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Have you considered gifting a property to your children? - featured image
By Rob Balanda

Have you considered gifting a property to your children?

Have you considered gifting a property to your children

In your quieter reflective moments, the thought may cross your mind about buying or giving property now to your children, or even skipping a generation and buying property now directly in the name of your grandchildren. will testament legal power of attorney death taxes estate plan law

If this is you, lay down immediately until the feeling passes.

Seriously though, isn’t it better to give now with a warm hand rather than a cold hand.

Why not leave all of these assets you are acquiring as a very successful property investor to your children or grandchildren while you are alive.

Doesn’t this notion appeal to you more than passing it to them in your Will decades down the track.

Well, that might have all of the appearances of a good idea, but let me explain to you why it is not.

The Fundamentals

To dispel any doubts you may have about this issue, let me assure you that it is legal to buy a property in a minor’s name (someone under the age of 18).

The Titles Office simply notes on the Title Deed that the owner of the property is for example “London Glenister, a minor born on 5 March 2010.”

When London Glenister turns 18, all you need to do is produce a birth certificate to the Titles Office, together with evidence that she is still alive, and they will simply register a Departmental Dealing over the property and remove the words “a minor born on 5 March 2010.”

To her in 2028, this will be just like winning the Lotto. 

No stamp duty, GST or capital gains tax payable at all.


But the downside is that this property cannot be sold, mortgaged or dealt with in any way until this child reaches the age of 18 without a Court’s approval (an expensive process and unlikely to succeed).

For those of us who have had a few runs around the block and raised children, you will know all too well that when this kid turns 18 she is more than likely to unleash her new financial power by spending on alcohol, designer clothes and a new car.

So, you’ll soon realise that this wasn’t such a bright idea after all

What if you come up with a bright idea and say to yourself “Ok, I will buy the property in my name as Trustee for this child.”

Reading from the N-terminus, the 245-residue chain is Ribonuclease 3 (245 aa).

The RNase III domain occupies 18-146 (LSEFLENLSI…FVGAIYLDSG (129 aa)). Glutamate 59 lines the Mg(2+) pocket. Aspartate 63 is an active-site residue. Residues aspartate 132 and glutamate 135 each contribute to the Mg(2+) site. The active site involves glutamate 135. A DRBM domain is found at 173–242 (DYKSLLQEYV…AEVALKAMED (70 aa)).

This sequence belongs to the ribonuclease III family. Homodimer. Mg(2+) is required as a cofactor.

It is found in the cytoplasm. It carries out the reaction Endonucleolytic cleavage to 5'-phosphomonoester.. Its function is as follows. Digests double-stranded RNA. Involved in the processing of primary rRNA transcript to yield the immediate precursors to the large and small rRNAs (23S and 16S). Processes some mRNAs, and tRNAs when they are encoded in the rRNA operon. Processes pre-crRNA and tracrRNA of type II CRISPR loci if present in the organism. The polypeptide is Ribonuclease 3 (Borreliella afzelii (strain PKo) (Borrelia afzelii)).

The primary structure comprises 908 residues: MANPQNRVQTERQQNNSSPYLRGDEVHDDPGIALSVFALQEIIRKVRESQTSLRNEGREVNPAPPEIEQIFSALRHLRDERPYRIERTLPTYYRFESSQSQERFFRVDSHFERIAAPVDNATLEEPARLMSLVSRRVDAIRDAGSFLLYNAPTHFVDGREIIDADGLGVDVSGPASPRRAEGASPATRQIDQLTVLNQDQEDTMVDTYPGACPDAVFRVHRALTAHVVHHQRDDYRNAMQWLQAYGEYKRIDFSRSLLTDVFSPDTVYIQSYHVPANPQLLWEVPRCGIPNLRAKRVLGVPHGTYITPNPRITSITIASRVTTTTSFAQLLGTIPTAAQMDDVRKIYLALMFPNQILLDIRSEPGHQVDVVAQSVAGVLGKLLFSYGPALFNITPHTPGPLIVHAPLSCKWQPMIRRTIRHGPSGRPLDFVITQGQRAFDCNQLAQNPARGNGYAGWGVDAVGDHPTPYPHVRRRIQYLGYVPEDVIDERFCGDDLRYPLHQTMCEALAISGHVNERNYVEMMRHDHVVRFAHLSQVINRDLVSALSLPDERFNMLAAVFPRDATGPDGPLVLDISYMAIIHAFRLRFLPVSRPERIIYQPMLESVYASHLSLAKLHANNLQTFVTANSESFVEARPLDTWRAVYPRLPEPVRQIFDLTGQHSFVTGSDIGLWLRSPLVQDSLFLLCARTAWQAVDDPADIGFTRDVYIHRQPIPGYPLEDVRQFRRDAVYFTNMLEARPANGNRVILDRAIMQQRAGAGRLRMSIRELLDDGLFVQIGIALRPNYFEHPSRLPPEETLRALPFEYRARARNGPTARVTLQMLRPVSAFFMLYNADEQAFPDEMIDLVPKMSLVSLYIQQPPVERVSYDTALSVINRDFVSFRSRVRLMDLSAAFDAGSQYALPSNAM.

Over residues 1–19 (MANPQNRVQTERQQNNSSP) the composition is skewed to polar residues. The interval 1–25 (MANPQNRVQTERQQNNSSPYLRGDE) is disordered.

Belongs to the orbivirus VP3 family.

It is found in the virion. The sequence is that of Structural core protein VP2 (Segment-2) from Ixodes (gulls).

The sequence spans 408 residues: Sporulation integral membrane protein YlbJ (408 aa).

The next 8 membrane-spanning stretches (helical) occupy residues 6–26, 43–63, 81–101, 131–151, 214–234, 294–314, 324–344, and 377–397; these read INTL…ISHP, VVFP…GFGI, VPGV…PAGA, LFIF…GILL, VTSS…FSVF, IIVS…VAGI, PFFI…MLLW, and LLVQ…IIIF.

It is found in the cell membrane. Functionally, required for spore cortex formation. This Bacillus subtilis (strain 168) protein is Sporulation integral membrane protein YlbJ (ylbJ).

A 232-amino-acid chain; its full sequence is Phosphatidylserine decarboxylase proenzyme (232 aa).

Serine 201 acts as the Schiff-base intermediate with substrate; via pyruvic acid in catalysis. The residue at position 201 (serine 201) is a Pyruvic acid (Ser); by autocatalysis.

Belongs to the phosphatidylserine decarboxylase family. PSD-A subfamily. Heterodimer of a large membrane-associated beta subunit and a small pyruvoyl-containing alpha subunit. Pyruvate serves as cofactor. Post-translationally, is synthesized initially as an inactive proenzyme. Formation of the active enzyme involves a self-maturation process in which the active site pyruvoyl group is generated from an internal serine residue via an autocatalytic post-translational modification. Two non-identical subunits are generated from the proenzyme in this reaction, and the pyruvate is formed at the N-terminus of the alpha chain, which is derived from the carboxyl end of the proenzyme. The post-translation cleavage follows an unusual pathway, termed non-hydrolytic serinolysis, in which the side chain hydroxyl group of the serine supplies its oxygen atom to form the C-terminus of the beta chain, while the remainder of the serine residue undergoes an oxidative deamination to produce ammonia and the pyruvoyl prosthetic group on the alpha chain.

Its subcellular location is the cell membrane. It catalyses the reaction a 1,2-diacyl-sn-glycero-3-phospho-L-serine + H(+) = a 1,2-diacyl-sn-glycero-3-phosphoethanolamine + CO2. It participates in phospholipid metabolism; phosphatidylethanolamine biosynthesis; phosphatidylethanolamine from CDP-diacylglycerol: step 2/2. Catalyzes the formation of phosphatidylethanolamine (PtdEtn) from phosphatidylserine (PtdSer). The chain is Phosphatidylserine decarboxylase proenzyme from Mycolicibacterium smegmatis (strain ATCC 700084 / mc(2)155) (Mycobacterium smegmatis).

This trust arrangement could be set up so that you could provide in writing that instead of the property vesting in her at the tender age of 18, she receives it at the more respectable age of 21 when at least she might spend the money on overseas travel.

You comfort yourself with the thought that “I can still deal with the property without getting a Court’s approval because I control the property as her Trustee.”

You ring your family solicitor and he asks “Did you know though, that when your girl turns 21 you will have to pay the full rate of stamp duty (based on the property value in 21 years time) to transfer it into her name solely.”legal law

“And I bet”, he says “The ATO puts their hand out for tax on the capital gain on the property over the last 21 years.”

You sleep on the solicitors' comments overnight and next day you ring your Accountant for a second opinion on the capital gains tax issue (because everyone knows that Accountants are a lot smarter at tax that Solicitors).

She comes up with the brainwave that your idea about buying and holding the property for 21 years is a good one but suggests that you finesse it by simply appointing a new trustee of the property in place of yourself when London Glenister turns 21.

The new Trustee can be a company in which she is the sole Director and Shareholder.

Presto, the problem is solved.

You have now transferred not ownership, but control in this property to an entity, namely a new company controlled by your precious girl without attracting any stamp duty, GST or Capital Gains Tax and the reason is that there has been no change in the beneficial ownership of the property.

The property is still held or owned for the benefit of your princess.Will

It is just that there is now a new Trustee in control of the property.

Not quite as good as transferring it totally into her name.

But think of it this way, you have taught her about asset protection at a very early age.

That is, own nothing but control everything through a company/trust structure.

Setting her up at 21 years of age with a property that she does not own, but controls still makes her a wealthy woman but puts a firewall between her and those greedy people wanting to “have a go”.

About Rob Balanda Rob is a lawyer, who is now retired and living off his property portfolio. He was formerly a partner in the Gold Coast based law firm MBA Lawyers.

Rob, a very dear friend owns a large property with a house and a number of cabins on it. Her son lives in one of the cabins. My friend is 68 and has 3 other daughters. She is on a disability pension and has been divorsed for many years. Her ex husban ...Read full version

1 reply

My father-in-law transferred his house title to his son on one condition that he has a lifetime tenancy agreement. Now my father-in-law wants the title back can he get it back if he goes to court.

1 reply

if bought in child's name, can they collect rent?

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